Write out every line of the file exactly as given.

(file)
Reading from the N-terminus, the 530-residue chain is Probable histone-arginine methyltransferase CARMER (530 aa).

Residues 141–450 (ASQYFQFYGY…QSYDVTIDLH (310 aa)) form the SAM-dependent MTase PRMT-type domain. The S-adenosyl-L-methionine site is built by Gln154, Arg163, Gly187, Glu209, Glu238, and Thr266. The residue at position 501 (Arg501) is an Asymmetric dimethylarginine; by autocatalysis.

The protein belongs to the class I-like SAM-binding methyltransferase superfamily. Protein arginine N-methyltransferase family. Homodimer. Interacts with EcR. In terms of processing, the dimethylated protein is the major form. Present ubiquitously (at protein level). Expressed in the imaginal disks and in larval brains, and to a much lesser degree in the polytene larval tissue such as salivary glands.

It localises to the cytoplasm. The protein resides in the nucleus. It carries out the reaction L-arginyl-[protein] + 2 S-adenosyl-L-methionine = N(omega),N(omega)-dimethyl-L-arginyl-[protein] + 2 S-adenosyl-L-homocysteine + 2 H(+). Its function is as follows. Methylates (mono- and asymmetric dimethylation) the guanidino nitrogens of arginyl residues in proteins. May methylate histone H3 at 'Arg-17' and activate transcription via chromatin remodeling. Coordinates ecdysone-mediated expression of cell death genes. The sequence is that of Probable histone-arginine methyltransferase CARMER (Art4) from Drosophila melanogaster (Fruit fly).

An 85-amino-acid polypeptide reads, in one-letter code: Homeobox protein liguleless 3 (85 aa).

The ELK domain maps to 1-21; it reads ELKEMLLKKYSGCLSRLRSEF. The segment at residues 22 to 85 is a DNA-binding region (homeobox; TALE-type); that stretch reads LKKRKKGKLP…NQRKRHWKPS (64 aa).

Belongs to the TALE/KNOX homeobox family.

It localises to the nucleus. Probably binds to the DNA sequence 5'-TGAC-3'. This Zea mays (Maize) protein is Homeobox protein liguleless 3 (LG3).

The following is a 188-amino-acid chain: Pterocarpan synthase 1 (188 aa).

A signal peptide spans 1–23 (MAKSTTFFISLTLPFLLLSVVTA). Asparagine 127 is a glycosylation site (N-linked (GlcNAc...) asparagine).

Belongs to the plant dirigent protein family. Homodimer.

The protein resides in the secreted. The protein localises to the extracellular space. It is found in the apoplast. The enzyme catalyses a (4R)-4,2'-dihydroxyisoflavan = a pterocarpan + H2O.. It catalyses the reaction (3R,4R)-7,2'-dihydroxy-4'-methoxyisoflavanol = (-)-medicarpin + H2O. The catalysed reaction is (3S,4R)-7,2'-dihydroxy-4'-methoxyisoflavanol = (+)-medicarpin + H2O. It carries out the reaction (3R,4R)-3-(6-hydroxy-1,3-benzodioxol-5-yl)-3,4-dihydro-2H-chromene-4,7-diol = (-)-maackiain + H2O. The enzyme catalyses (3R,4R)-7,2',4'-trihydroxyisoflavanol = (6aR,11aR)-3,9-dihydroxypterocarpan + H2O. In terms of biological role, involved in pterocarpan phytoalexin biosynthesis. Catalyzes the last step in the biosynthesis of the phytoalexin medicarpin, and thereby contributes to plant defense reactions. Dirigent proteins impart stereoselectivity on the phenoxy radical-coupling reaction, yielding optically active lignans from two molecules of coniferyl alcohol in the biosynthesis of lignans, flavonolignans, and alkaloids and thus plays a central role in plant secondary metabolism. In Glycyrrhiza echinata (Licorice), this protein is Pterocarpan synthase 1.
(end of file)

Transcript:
Reading from the N-terminus, the 530-residue chain is Probable histone-arginine methyltransferase CARMER (530 aa).

Residues 141–450 (ASQYFQFYGY…QSYDVTIDLH (310 aa)) form the SAM-dependent MTase PRMT-type domain. The S-adenosyl-L-methionine site is built by Gln154, Arg163, Gly187, Glu209, Glu238, and Thr266. The residue at position 501 (Arg501) is an Asymmetric dimethylarginine; by autocatalysis.

The protein belongs to the class I-like SAM-binding methyltransferase superfamily. Protein arginine N-methyltransferase family. Homodimer. Interacts with EcR. In terms of processing, the dimethylated protein is the major form. Present ubiquitously (at protein level). Expressed in the imaginal disks and in larval brains, and to a much lesser degree in the polytene larval tissue such as salivary glands.

It localises to the cytoplasm. The protein resides in the nucleus. It carries out the reaction L-arginyl-[protein] + 2 S-adenosyl-L-methionine = N(omega),N(omega)-dimethyl-L-arginyl-[protein] + 2 S-adenosyl-L-homocysteine + 2 H(+). Its function is as follows. Methylates (mono- and asymmetric dimethylation) the guanidino nitrogens of arginyl residues in proteins. May methylate histone H3 at 'Arg-17' and activate transcription via chromatin remodeling. Coordinates ecdysone-mediated expression of cell death genes. The sequence is that of Probable histone-arginine methyltransferase CARMER (Art4) from Drosophila melanogaster (Fruit fly).

An 85-amino-acid polypeptide reads, in one-letter code: Homeobox protein liguleless 3 (85 aa).

The ELK domain maps to 1-21; it reads ELKEMLLKKYSGCLSRLRSEF. The segment at residues 22 to 85 is a DNA-binding region (homeobox; TALE-type); that stretch reads LKKRKKGKLP…NQRKRHWKPS (64 aa).

Belongs to the TALE/KNOX homeobox family.

It localises to the nucleus. Probably binds to the DNA sequence 5'-TGAC-3'. This Zea mays (Maize) protein is Homeobox protein liguleless 3 (LG3).

The following is a 188-amino-acid chain: Pterocarpan synthase 1 (188 aa).

A signal peptide spans 1–23 (MAKSTTFFISLTLPFLLLSVVTA). Asparagine 127 is a glycosylation site (N-linked (GlcNAc...) asparagine).

Belongs to the plant dirigent protein family. Homodimer.

The protein resides in the secreted. The protein localises to the extracellular space. It is found in the apoplast. The enzyme catalyses a (4R)-4,2'-dihydroxyisoflavan = a pterocarpan + H2O.. It catalyses the reaction (3R,4R)-7,2'-dihydroxy-4'-methoxyisoflavanol = (-)-medicarpin + H2O. The catalysed reaction is (3S,4R)-7,2'-dihydroxy-4'-methoxyisoflavanol = (+)-medicarpin + H2O. It carries out the reaction (3R,4R)-3-(6-hydroxy-1,3-benzodioxol-5-yl)-3,4-dihydro-2H-chromene-4,7-diol = (-)-maackiain + H2O. The enzyme catalyses (3R,4R)-7,2',4'-trihydroxyisoflavanol = (6aR,11aR)-3,9-dihydroxypterocarpan + H2O. In terms of biological role, involved in pterocarpan phytoalexin biosynthesis. Catalyzes the last step in the biosynthesis of the phytoalexin medicarpin, and thereby contributes to plant defense reactions. Dirigent proteins impart stereoselectivity on the phenoxy radical-coupling reaction, yielding optically active lignans from two molecules of coniferyl alcohol in the biosynthesis of lignans, flavonolignans, and alkaloids and thus plays a central role in plant secondary metabolism. In Glycyrrhiza echinata (Licorice), this protein is Pterocarpan synthase 1.